Love in the Time of Cholera is available on DVD from Warner and stars Oscar-winning Javier Bardem and Benjamin Bratt. (How I would have loved to be the female lead in that movie!)
Other films available are Oedipus Mayor (Facets) and No One Writes to the Colonel (Maverick), starring Fernando Luján, Marisa Paredes and Salma Hayek. Released just last year on DVD (Distrimax) is Memoria de Mis Putas Tristes, which is based on my friend’s favorite García Márquez novel (you know who you are).
Many other movies have been made based on his writing — Eréndira, Cartas del Parque, María de mi Corazón, Of Love and Other Demons, In Evil Hour and Milagro en Roma — but unfortunately, they are not available on DVD or Blu-ray. Hint, hint, studios…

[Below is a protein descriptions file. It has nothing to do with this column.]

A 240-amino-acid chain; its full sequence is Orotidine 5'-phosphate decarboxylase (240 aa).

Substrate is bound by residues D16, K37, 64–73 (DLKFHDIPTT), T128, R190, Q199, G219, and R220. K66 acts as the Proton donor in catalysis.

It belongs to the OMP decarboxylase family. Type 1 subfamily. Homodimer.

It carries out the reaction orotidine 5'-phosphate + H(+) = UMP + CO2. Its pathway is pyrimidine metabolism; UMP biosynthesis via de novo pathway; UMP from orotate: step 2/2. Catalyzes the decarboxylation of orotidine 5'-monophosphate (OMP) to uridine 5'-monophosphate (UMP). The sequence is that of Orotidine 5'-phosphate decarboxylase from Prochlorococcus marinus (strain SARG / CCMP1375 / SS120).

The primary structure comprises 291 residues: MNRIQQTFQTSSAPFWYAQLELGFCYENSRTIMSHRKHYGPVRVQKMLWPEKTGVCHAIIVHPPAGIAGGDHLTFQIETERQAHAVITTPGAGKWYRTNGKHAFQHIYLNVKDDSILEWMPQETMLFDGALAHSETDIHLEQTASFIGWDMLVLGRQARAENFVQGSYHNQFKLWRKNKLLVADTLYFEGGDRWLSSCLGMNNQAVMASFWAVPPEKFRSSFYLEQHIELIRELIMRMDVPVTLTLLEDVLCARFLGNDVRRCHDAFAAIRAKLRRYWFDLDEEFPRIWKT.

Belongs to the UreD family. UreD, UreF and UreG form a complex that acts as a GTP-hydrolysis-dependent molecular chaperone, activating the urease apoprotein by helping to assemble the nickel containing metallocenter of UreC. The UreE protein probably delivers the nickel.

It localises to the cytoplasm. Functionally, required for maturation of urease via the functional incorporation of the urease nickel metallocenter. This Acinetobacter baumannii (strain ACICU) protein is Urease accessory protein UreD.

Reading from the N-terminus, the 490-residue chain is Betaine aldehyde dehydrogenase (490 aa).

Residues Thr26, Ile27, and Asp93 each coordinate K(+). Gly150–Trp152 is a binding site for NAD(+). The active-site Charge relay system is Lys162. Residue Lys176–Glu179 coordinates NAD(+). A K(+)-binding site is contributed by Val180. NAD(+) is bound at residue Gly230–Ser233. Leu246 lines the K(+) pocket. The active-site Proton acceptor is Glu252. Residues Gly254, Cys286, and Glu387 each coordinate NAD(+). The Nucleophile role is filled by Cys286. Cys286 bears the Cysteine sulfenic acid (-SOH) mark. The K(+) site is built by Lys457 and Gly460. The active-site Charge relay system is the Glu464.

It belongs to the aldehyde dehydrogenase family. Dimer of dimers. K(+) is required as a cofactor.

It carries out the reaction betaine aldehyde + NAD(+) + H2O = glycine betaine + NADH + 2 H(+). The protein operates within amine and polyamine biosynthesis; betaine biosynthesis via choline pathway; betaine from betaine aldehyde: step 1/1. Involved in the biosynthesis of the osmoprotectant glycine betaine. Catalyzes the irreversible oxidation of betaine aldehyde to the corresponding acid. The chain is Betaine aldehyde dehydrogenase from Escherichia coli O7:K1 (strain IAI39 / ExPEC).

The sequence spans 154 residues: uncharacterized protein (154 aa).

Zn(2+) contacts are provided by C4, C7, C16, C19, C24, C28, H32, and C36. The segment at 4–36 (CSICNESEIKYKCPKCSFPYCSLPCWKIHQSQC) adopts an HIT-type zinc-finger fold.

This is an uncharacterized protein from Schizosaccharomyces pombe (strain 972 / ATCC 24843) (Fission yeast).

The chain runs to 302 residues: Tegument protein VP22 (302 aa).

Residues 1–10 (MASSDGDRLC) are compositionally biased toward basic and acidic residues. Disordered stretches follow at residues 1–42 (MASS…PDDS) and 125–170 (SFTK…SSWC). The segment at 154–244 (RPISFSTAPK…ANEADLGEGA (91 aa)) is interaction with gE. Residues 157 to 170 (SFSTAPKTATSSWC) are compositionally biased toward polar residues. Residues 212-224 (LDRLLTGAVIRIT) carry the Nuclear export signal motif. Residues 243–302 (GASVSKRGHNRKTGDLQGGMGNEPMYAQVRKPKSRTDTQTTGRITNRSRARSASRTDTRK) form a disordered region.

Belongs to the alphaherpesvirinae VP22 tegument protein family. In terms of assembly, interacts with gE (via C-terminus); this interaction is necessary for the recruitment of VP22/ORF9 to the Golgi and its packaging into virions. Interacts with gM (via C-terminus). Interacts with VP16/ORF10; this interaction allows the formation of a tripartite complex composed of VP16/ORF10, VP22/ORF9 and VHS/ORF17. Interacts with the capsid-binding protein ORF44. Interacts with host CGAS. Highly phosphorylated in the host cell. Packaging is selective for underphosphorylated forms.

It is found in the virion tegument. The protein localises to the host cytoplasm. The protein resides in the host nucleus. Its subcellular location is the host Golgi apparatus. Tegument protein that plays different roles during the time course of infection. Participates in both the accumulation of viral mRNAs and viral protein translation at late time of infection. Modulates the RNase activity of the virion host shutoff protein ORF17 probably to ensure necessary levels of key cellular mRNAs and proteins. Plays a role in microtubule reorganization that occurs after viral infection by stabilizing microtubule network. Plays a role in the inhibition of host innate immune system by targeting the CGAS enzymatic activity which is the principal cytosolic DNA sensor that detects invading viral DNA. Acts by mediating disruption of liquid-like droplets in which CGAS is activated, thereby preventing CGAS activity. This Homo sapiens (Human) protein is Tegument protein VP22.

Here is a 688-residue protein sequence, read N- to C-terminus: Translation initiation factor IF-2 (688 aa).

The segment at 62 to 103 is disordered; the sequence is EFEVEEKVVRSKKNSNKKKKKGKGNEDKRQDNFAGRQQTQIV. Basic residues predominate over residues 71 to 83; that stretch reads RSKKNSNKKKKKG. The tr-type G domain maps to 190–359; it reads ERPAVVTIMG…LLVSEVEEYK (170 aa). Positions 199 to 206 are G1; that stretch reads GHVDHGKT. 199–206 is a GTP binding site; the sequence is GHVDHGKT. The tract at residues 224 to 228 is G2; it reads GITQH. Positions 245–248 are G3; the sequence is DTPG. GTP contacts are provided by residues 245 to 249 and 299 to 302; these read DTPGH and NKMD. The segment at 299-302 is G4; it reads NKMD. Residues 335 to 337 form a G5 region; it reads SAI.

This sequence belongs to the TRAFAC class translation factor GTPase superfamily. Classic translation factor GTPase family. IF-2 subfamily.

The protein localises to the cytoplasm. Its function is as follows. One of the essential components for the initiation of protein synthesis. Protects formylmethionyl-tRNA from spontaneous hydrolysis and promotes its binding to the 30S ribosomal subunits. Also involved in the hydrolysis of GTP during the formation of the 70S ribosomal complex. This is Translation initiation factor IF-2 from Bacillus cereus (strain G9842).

Who’s looking for new badass content from Robert Rodriguez?
El Rey’s supernatural crime show “From Dusk Till Dawn: The Series” will be available to U.S. viewers digitally on Amazon, iTunes, Sony PlayStation, Xbox, Vudu, Google Play, CinemaNow, Blackberry and Target Ticket.
Each episode of the show, which is based on the 1996 movie that Rodriguez directed and Quentin Tarantino wrote, will be available the day after broadcast starting March 12.
The show centers on bank robber brothers Seth (D.J. Cotrona) and Richie Gecko (Zane Holtz), who are wanted by the FBI and Texas Rangers Earl McGraw (Don Johnson) and Freddie Gonzalez (Jesse Garcia). While on the run to Mexico, the Geckos encounter a family, whom they take hostage, using their family RV to cross the border. All hell breaks loose when the group detours to a strip club occupied by vampires.
Rodriguez is among the executive producers of the series, which expands on the film, adding new characters and backstories, and developing the Mesoamerican mythology behind the creatures inside the club.
Entertainment One Television holds the domestic DVD and digital rights for the show and will likely release it on disc at a later date.